The place of presence and stillness that we discover in our Earth Meditations has a wonderful ripple effect into our life.
I’ve noticed that the deeper I sink into connection with myself, the more communion I experience with Earth’s many creatures, great and small.
Even the spiders of the house sense that I’m no threat, and respond to my gentle encouragement to jump into a small container so I can carry them outside. I catch flies in the same way, delivering them to their outdoor playground.
This happens on a daily basis, and each time I’m using my consciousness to communicate with these animals. Yet every now and then, I’ll have an interaction that stands out above all the rest, and inspires me in a deeply profound way.
A few weeks ago, I had one of these experiences with a Green Tree snake that I rescued as part of my volunteer wildlife work.
This beautiful and harmless snake had found the perfect hidey hole inside a metal upright fence post, and it was able to come and go through the hole that the bolt normally went into. But one day someone closed the gate, and put the bolt through the hole.
Now, the Green Tree snake’s home had become a metal prison, and it was trapped inside.
To save its life, it tried to get out through the tiny space between the bolt and the metal, and it got stuck. Its attempts to free itself were unsuccessful, and it was impossibly wedged, with a third of its body outside the hole and two thirds still inside the fence post.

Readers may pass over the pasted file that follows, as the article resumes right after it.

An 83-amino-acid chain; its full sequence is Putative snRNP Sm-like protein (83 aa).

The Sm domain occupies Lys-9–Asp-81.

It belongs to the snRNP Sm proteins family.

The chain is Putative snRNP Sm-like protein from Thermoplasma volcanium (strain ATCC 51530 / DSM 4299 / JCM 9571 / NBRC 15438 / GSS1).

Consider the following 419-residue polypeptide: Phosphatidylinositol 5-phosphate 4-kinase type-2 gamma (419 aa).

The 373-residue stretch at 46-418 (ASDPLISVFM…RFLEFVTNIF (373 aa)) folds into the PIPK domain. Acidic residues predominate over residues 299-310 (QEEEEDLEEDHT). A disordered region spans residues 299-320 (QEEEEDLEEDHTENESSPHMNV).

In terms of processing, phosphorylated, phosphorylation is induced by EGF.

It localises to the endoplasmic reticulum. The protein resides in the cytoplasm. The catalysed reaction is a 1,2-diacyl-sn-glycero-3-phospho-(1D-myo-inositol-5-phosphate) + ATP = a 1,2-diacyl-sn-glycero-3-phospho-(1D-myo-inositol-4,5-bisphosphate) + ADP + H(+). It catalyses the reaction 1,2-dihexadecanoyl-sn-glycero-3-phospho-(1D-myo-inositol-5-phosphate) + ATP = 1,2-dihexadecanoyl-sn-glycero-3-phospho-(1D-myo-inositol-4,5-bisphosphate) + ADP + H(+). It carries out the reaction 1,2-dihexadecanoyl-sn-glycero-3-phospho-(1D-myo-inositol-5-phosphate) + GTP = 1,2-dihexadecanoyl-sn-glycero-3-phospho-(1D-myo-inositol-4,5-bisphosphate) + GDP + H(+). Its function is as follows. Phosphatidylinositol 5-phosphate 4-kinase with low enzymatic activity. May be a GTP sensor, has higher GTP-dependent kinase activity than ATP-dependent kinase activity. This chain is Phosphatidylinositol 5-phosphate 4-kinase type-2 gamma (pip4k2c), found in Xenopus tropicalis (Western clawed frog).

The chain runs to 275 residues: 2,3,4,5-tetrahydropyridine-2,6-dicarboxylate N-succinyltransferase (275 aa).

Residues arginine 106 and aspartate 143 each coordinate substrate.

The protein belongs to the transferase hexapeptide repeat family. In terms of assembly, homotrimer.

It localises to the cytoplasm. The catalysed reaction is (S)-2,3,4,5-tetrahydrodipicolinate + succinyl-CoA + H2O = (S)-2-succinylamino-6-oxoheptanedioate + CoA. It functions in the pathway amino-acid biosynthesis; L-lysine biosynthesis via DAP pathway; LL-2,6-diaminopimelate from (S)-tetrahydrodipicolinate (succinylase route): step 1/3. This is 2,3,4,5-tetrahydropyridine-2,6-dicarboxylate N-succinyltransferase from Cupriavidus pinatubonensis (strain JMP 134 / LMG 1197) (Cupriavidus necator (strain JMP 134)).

Its sheer survival instinct had caused it to rip its flesh down to raw muscle fibre to try and escape…but to no avail. It would have been in tremendous pain, and without human intervention it would have certainly died.
As I approached it, I let my energy drop into a state of deep stillness and calm, just as I did with the bandicoot in my Earth Meditation.
I very gently wiggled the bolt back and forth to get it out of the bolt hole.
Once I’d removed the bolt, I held the Green Tree snake by its upper body, and ever so slowly and gently pulled it out of its metal fence post home and through the hole.
This in itself is extremely unusual.
If snakes feel any sense of threat, they use their strong musculature to grip the walls of whatever hole they are hiding in, and become impossible to pull out.
Once I tried to remove a python from the engine bay of a car. That was in my early days of snake catching, and I was a lot more nervous than I was with the Green Tree snake. I managed to catch the python behind its head, but its body strength was so great that it began retracting into the engine bay of the car, pulling me into the engine bay with it until I was forced to let go.
So the fact that this injured Green Tree snake allowed me to pull its body through the hole was one of life’s beautiful moments. I know it felt my energy as friend and not foe, and allowed me to help.
“The Spark” is what I call these moments of connection between ourselves and an animal. It doesn’t matter that we are dressed in different costumes. It’s that instant of recognition, of Soul meeting Soul, that is the Spark.
It happens with our domestic animals, when we communicate or play with them. Yet when it involves a wild animal, one that’s not used to contact with humans, it’s all the more special.
What is the most powerful “Spark” you’ve ever experienced with an animal? The more we foster these sparks, the more at One we become with all things around us, both people and animals.
- The spark of God is in everything I see
- Every cell of my body is alight with joy
- I sit in quietness, and allow Wisdom to reveal itself to me
- I am at One with all that I see
- I am whole, and I am complete
- I am a child of God [the Universe], and have a right to be here
- I open my heart, and shower myself with love